In a statement, Sen. Joe Lieberman also said the WikiLeaks release puts lives at risk.

“It is an outrageous, reckless, and despicable action that will undermine the ability of our government and our partners to keep our people safe and to work together to defend our vital interests,” said Lieberman. “Let there be no doubt: the individuals responsible are going to have blood on their hands.”
A statement from the British Foreign Office said the cables “can damage national security, are not in the national interest and, as the U.S. has said, may put lives at risk.”

Quirks reveal patterns
That includes the safety of some officials who have had troubled relations with the United States.  The quixotic Libyan leader Moammar Gadhafi certainly has enemies who want to kill him (the United States bombed his house in 1986), was exposed in details that would make his security entourage sweat bullets.
The leaked cables said Gadhafi won’t fly longer than eight hours, won’t fly over water and won’t stay above the first floor of hotels. I’m surprised they didn’t list what side of the bed he sleeps on.
The cables also explain how Gadhafi relies less on his female bodyguards. Back when white suits with epaulets and military hats were in style (at least in style with Gadhafi), the Libyan leader would always be accompanied by a troop of female guards. He said potential attackers would be confused and disoriented by their beauty and sex appeal. Now, the cables said Gadhafi “cannot travel without” a “voluptuous blonde” Ukrainian nurse, whom they name.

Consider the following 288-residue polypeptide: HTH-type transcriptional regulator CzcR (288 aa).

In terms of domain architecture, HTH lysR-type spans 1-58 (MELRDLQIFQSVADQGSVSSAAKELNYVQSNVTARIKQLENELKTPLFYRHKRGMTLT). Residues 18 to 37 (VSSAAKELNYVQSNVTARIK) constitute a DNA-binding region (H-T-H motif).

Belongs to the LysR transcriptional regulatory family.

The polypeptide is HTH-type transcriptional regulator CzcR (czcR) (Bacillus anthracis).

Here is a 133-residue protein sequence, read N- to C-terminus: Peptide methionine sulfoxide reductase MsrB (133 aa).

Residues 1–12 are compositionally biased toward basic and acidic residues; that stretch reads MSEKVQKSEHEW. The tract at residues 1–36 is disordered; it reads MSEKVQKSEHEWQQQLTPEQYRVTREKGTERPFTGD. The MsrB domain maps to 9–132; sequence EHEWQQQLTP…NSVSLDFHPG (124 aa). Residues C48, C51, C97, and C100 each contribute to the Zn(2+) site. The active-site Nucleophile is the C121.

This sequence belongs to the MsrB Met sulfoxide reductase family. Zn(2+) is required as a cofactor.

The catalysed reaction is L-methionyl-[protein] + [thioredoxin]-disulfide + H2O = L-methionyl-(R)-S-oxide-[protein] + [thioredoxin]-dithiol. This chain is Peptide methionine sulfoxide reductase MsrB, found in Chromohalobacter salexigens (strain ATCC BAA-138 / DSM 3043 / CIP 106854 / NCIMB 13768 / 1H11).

During WWII and the Cold War, this kind of intelligence – the oddities, quirks, and most importantly, the patterns of world leaders – was gathered by intelligence agencies. It still is. You don’t need to know how to get to a world leader. You need to know who can. It goes on and on. 
The cables describe who attended meetings with Gen. Petraeus in Beirut, a city where the government has little control over militants and kidnappers.
They identify the key counter-terrorism officials in Arab countries, and their traveling companions. 
In a statement regarding WikiLeaks, White House spokesman Robert Gibbs said, “By releasing stolen and classified documents, WikiLeaks has put at risk not only the cause of human rights but also the lives and work of these individuals. We condemn in the strongest terms the unauthorized disclosure of classified documents and sensitive national security information.”
The WikiLeaks release of diplomatic cables will undoubtedly cause many officials, kings, ministers, presidents and princes to review, if not change, their personal security procedures. While the Wikileaks cables contain fascinating insights into political meetings and backdoor dealings, they can also be mined for details used to harm the people named in them.
More reporting from Richard Engel on other WikiLeaks: WikiLeaks' Iraq files: 400,000 insights into war 

The who, what and why of WikiLeaks

Revealed: U.S. diplomats slam world leaders